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2002 Florida Pony Trail
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2003 Florida Pony Trail/Car Show
Northwest Roundup 2005
429's on Maui
Dearborn Assembly 100th
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Fred Coyner's SCJ Mustang
Car of a Hero
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Bruce O'Connor's 429 Mach 1
2004 Florida Pony Trail
Mark James 429 Convertible
Mark Bondy's 429 CJ Mach 1
Dan Schott's 73 Convertible
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Mustang 40th Anniversary
Down River Cruise 05
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Ulf Jonsson's 429 CJ
Fall 2004
429 Cougar & Mustang Convertible
Don Brasier's 429 CJ Cougar
Don Cook's Mach 1
2003 Woodward Cruise
2004 Woodward Cruise
2005 Woodward Cruise
2006 Woodward Cruise
2007 Woodward Cruise
2008 Woodward Cruise
2011 Woodward Pre-Cruise

Update on   9/25/03
Today, Mr. John Sterling brought his car to one of the local car shows and I was able to take some photos of it to share with the group. They are at the bottom of this page below the story.       

I originally posted this story on the front page of the 429 Megasite for the second anniversary of 9/11 and had intended to take it down a few days after this anniversary. However, I have received so many e-mails and interest in Lt. Sterling's story, I have decided to make a page for it here in the Special Topics section so it can still be accessed for those interested.

I thought it would be appropriate, with the advent of the 2nd anniversary of 9/11, to temporarily diverge from our usual 429 Mustang/Cougar topic to share the story below;

 The Car of a Hero

If you are like me, when you see a vintage automobile, you look at it from the perspective of a hobbyist and car enthusiast. Recently, I very unexpectedly came across a car that had to be viewed from a different perspective - historical. At a local cruise night, I stumbled upon a car that was part of an important event in our history and was owned by a true American hero. Certainly not something I expected to find among a parking lot full of vintage muscle cars and customized hot rods. With the advent of the second anniversary of September 11, I thought it was very timely that I encountered this car and its important story at this time.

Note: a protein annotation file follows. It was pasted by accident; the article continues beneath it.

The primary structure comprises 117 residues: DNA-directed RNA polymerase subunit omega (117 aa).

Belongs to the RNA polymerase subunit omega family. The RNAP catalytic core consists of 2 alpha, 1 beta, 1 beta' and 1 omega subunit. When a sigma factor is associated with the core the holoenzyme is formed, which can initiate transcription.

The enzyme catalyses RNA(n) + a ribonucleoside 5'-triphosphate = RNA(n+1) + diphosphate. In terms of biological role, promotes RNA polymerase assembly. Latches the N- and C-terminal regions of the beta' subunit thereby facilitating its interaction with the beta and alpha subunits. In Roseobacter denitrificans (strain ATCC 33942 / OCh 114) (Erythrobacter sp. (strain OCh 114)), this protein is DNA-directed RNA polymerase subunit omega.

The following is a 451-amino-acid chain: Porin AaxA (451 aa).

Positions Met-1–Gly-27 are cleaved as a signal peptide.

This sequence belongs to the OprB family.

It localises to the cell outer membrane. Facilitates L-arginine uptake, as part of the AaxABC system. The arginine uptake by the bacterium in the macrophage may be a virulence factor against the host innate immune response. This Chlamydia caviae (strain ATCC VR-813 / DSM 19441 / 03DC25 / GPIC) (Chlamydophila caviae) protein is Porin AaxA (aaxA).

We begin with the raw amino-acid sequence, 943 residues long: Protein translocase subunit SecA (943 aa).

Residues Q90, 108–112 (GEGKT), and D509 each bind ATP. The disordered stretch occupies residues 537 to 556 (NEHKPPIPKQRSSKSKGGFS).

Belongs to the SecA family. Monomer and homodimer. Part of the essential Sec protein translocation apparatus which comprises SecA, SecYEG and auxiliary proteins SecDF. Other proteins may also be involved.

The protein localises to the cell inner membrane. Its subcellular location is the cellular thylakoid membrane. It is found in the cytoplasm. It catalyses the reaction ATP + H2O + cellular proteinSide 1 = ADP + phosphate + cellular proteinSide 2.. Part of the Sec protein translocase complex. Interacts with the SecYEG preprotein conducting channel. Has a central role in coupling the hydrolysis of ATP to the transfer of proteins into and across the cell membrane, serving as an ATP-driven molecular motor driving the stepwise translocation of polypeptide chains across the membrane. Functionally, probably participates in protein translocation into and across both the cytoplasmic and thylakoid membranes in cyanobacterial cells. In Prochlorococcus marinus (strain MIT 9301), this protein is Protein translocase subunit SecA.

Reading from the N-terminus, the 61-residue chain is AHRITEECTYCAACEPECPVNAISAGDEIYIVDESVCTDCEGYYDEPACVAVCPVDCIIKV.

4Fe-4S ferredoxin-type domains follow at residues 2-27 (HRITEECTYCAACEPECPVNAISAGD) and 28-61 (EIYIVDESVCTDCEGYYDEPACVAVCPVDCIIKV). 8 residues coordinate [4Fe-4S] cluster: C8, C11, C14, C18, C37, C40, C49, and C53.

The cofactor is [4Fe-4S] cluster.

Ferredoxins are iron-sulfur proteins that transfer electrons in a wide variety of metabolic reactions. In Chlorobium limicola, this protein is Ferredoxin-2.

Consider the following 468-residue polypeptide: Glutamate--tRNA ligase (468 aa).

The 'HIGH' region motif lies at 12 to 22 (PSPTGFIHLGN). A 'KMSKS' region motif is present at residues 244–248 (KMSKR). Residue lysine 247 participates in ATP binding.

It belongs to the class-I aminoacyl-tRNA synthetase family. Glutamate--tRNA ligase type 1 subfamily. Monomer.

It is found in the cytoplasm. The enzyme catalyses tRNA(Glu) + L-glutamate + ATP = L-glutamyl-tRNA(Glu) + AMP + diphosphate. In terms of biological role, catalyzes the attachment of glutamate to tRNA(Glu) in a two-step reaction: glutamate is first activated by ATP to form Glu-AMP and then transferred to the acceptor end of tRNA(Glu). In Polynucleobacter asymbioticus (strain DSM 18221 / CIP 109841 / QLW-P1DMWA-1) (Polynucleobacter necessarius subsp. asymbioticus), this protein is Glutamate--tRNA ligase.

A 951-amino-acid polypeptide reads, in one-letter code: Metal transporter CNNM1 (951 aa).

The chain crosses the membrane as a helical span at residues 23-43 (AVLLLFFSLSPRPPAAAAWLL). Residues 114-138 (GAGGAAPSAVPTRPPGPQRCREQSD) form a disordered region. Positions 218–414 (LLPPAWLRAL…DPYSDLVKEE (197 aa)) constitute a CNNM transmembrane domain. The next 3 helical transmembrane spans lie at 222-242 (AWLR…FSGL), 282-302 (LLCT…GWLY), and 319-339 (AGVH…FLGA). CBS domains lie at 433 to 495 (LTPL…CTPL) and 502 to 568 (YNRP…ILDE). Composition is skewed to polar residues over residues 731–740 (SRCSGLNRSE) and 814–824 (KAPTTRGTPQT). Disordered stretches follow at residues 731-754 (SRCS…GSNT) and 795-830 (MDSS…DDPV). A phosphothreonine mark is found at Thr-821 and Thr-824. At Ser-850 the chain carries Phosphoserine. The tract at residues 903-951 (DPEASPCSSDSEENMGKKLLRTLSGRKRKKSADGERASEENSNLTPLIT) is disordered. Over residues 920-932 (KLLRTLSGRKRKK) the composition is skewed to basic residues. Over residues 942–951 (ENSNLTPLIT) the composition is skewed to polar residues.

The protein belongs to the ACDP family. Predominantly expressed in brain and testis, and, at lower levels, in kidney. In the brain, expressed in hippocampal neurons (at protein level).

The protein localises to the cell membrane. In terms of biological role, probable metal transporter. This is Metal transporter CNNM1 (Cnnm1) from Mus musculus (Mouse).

Every Friday night, we have a local cruise gathering in a mall parking lot which attracts a nice cross section of both new and vintage cars. About twice a month, I make a point of going up there with my Mustang to enjoy looking at the cars and talk car talk with the other enthusiasts. Last Friday, I came across something I didn't expect. Tucked along the far edge of the parking lot was a 1941 Buick Special. Unlike the other old cars there, this one wasn't all hot rodded up with custom paint and wheels - it was an extremely original car in excellent condition. Curious, I walked over to look it over. As I got closer, I was surprised to see several type-written pages taped to the side windows. These pages told the story of the car and its owner. Since I do not have a copy of this story, I'm going to retell the story the best I can from memory;

 This car was originally purchased by Lt. Gordon Sterling in May 1941, just after he completed his U.S. Army Air Force flight school training at the Air Corp base in Montgomery, AL. Gordon, who had just qualified to be a pilot of the P-36 fighter plane, needed transportation, and used the wages he had saved to buy his first ever new car - a beautiful blue 1941 Buick.  Shortly after he bought the car, he received his assignment. He was to join the Army's fighter wing, the 45th Pursuit Squadron, based at Wheeler Field near Pearl Harbor. Since he was an officer, Lt. Sterling was allowed to have his car shipped with him to his new home base in Oahu.